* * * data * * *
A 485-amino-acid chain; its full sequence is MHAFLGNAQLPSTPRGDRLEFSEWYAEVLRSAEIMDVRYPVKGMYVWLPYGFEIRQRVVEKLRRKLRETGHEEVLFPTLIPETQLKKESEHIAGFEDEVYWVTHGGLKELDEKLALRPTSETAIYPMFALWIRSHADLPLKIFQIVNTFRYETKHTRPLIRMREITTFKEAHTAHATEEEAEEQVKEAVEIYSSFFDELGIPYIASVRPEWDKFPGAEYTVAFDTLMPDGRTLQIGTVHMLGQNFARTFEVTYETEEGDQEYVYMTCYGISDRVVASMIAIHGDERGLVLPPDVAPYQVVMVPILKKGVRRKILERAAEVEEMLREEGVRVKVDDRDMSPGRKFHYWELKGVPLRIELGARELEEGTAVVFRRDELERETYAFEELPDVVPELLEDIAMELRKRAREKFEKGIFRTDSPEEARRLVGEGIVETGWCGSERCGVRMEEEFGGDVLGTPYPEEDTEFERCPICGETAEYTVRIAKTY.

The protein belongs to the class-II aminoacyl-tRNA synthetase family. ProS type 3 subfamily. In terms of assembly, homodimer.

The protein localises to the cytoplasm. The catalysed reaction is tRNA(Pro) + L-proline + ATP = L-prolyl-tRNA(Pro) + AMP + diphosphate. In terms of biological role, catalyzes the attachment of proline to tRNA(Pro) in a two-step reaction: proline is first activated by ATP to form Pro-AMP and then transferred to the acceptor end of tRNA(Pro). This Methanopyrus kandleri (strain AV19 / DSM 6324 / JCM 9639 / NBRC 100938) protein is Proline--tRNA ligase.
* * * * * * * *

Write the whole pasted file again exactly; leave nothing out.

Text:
A 485-amino-acid chain; its full sequence is MHAFLGNAQLPSTPRGDRLEFSEWYAEVLRSAEIMDVRYPVKGMYVWLPYGFEIRQRVVEKLRRKLRETGHEEVLFPTLIPETQLKKESEHIAGFEDEVYWVTHGGLKELDEKLALRPTSETAIYPMFALWIRSHADLPLKIFQIVNTFRYETKHTRPLIRMREITTFKEAHTAHATEEEAEEQVKEAVEIYSSFFDELGIPYIASVRPEWDKFPGAEYTVAFDTLMPDGRTLQIGTVHMLGQNFARTFEVTYETEEGDQEYVYMTCYGISDRVVASMIAIHGDERGLVLPPDVAPYQVVMVPILKKGVRRKILERAAEVEEMLREEGVRVKVDDRDMSPGRKFHYWELKGVPLRIELGARELEEGTAVVFRRDELERETYAFEELPDVVPELLEDIAMELRKRAREKFEKGIFRTDSPEEARRLVGEGIVETGWCGSERCGVRMEEEFGGDVLGTPYPEEDTEFERCPICGETAEYTVRIAKTY.

The protein belongs to the class-II aminoacyl-tRNA synthetase family. ProS type 3 subfamily. In terms of assembly, homodimer.

The protein localises to the cytoplasm. The catalysed reaction is tRNA(Pro) + L-proline + ATP = L-prolyl-tRNA(Pro) + AMP + diphosphate. In terms of biological role, catalyzes the attachment of proline to tRNA(Pro) in a two-step reaction: proline is first activated by ATP to form Pro-AMP and then transferred to the acceptor end of tRNA(Pro). This Methanopyrus kandleri (strain AV19 / DSM 6324 / JCM 9639 / NBRC 100938) protein is Proline--tRNA ligase.